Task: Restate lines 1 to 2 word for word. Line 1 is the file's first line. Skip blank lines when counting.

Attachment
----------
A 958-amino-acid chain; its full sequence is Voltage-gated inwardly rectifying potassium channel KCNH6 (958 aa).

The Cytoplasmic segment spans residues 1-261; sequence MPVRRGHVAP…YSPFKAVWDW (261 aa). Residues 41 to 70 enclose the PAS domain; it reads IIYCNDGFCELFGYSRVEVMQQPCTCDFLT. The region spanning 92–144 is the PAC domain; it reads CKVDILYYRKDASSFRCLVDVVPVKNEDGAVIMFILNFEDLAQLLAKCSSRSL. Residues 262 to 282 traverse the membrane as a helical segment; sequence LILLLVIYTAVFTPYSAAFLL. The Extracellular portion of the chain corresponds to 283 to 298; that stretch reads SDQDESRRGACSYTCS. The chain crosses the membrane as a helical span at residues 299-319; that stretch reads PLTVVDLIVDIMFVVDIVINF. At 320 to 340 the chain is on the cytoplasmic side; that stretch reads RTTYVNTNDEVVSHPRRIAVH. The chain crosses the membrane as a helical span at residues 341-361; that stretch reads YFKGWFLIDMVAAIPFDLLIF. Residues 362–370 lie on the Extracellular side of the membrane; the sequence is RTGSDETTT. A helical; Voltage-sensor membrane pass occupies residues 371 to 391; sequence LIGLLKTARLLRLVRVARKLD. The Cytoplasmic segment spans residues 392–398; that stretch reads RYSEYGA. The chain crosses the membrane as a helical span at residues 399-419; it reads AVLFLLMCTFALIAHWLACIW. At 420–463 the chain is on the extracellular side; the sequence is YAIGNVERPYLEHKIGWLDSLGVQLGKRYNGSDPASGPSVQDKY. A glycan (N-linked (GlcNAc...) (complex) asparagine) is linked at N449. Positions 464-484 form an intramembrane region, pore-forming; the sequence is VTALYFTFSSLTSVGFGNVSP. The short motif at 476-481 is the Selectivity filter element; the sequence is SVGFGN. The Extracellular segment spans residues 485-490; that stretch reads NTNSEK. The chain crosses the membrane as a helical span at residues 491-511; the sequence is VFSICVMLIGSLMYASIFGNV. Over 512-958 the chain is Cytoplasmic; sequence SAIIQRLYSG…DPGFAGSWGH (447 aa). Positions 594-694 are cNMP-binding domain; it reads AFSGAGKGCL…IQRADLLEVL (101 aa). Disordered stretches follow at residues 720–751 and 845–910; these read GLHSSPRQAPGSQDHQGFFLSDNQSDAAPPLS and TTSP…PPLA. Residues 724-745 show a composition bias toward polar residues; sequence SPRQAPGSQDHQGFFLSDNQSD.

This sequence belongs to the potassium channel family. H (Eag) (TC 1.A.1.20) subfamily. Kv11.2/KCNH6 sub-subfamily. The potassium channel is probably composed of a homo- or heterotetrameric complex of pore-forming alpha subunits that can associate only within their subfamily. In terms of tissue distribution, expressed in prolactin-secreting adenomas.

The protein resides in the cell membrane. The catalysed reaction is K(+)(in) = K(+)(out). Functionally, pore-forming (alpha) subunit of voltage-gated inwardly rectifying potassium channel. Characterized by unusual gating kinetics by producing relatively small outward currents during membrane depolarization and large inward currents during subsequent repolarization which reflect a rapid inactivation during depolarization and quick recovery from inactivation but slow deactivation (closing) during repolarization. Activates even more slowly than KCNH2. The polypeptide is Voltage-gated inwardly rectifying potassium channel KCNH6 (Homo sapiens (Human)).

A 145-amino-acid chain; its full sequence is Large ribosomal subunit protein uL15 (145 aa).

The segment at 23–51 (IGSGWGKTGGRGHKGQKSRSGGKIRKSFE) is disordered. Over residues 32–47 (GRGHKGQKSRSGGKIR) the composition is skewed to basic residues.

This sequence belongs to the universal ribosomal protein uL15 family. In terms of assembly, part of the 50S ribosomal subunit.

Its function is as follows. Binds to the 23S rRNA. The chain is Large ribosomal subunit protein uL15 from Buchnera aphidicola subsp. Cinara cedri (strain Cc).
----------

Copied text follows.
A 958-amino-acid chain; its full sequence is Voltage-gated inwardly rectifying potassium channel KCNH6 (958 aa).

The Cytoplasmic segment spans residues 1-261; sequence MPVRRGHVAP…YSPFKAVWDW (261 aa). Residues 41 to 70 enclose the PAS domain; it reads IIYCNDGFCELFGYSRVEVMQQPCTCDFLT. The region spanning 92–144 is the PAC domain; it reads CKVDILYYRKDASSFRCLVDVVPVKNEDGAVIMFILNFEDLAQLLAKCSSRSL. Residues 262 to 282 traverse the membrane as a helical segment; sequence LILLLVIYTAVFTPYSAAFLL. The Extracellular portion of the chain corresponds to 283 to 298; that stretch reads SDQDESRRGACSYTCS. The chain crosses the membrane as a helical span at residues 299-319; that stretch reads PLTVVDLIVDIMFVVDIVINF. At 320 to 340 the chain is on the cytoplasmic side; that stretch reads RTTYVNTNDEVVSHPRRIAVH. The chain crosses the membrane as a helical span at residues 341-361; that stretch reads YFKGWFLIDMVAAIPFDLLIF. Residues 362–370 lie on the Extracellular side of the membrane; the sequence is RTGSDETTT. A helical; Voltage-sensor membrane pass occupies residues 371 to 391; sequence LIGLLKTARLLRLVRVARKLD. The Cytoplasmic segment spans residues 392–398; that stretch reads RYSEYGA. The chain crosses the membrane as a helical span at residues 399-419; it reads AVLFLLMCTFALIAHWLACIW. At 420–463 the chain is on the extracellular side; the sequence is YAIGNVERPYLEHKIGWLDSLGVQLGKRYNGSDPASGPSVQDKY. A glycan (N-linked (GlcNAc...) (complex) asparagine) is linked at N449. Positions 464-484 form an intramembrane region, pore-forming; the sequence is VTALYFTFSSLTSVGFGNVSP. The short motif at 476-481 is the Selectivity filter element; the sequence is SVGFGN. The Extracellular segment spans residues 485-490; that stretch reads NTNSEK. The chain crosses the membrane as a helical span at residues 491-511; the sequence is VFSICVMLIGSLMYASIFGNV. Over 512-958 the chain is Cytoplasmic; sequence SAIIQRLYSG…DPGFAGSWGH (447 aa). Positions 594-694 are cNMP-binding domain; it reads AFSGAGKGCL…IQRADLLEVL (101 aa). Disordered stretches follow at residues 720–751 and 845–910; these read GLHSSPRQAPGSQDHQGFFLSDNQSDAAPPLS and TTSP…PPLA. Residues 724-745 show a composition bias toward polar residues; sequence SPRQAPGSQDHQGFFLSDNQSD.